I enjoyed the blurred line between "magic" and "illusion," which was primarily the function of the gorgeous camera work. Eisenheim's tricks really do seem to be impossible, because the film effects allow them to be seamless.

I really want to read the short story this was based on, to see how this effect is achieved with words.

The Illusionist
dir. by Neil Burger, 2006

Wednesday, July 25, 2007

Graphic Novel: Runaways vol. 3

by Brian K. Vaughan, Adrian Alphona, et al (2007).

And thus ends the creators' run on one of the best comics I've ever read. Seriously, Runaways just keeps getting more and more awesome as the issues tick by. The kids keep growing up, which both sucks and is a lot of fun, at alternating moments.

The dialogue packed the hardest punch in this volume--always funny, witty, and a bit more Joss-y than I remember. Which fits, since Whedon has taken over writing duties for the 6 issues that come directly after this. As Jenny said, "They're easing you into it." There are a lot of parallels between the structure and specifics of this story and your garden-variety Whedon tale: chosen family, teenagers with super powers, the growing-up-is-hell theme, mistrust of adults. I point these out not as a negative, but because they're the kinds of things that make a story resonate with me.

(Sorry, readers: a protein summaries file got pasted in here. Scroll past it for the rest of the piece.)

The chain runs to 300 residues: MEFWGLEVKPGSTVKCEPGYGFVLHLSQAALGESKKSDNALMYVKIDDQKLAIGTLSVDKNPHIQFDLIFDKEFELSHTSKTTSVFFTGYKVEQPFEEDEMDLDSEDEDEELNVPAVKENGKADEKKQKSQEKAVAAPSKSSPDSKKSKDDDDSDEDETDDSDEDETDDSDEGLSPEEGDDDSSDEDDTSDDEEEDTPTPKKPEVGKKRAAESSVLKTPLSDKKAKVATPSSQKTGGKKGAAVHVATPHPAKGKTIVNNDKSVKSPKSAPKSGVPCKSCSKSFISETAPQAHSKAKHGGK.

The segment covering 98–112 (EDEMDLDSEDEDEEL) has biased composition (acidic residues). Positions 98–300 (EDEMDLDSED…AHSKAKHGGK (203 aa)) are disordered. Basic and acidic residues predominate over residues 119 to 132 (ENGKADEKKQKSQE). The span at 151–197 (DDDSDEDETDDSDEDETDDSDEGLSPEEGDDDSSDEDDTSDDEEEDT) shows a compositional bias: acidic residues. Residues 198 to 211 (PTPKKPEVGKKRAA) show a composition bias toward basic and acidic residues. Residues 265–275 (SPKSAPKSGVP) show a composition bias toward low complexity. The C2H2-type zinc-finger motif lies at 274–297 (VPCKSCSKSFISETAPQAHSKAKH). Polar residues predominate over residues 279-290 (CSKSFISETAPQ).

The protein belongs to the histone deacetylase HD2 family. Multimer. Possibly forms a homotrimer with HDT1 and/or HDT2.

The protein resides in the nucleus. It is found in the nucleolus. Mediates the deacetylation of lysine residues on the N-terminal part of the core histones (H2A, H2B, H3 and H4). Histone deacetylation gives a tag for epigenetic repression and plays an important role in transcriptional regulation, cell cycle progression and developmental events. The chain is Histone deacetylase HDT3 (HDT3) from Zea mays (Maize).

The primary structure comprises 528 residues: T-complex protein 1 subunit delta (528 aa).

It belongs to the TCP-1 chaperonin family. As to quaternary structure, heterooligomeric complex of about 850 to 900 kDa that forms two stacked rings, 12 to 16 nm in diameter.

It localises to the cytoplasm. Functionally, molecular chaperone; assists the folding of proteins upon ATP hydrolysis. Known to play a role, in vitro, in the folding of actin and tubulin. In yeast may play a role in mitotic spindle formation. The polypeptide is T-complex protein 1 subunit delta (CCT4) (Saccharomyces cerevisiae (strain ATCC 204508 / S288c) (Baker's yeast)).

If these next 6 issues are going to be the last (they haven't announced anyone else taking on writing duties afterwards), then I'm hoping for an epic superhero battle on par with Joss Whedon's tv and movie work.

Tuesday, July 24, 2007

Book: Harry Potter and the Deathly Hallows

by J. K. Rowling (2007).

Once upon a time there was a boy and a girl, and they were in many, many stories. They were in love, like really totally in love, but one or the other (or both) were charged with a Quest. And at the conclusion of this Quest, circumstances were such that they just couldn't be together, no matter how much love there had been.

The final book in the Harry Potter series is, thankfully, not that kind of story. It's a big story, and I could say a lot of things here about it. But the only really important thing, for me at this moment, is that it ends with love, with friendship and hope and life going on.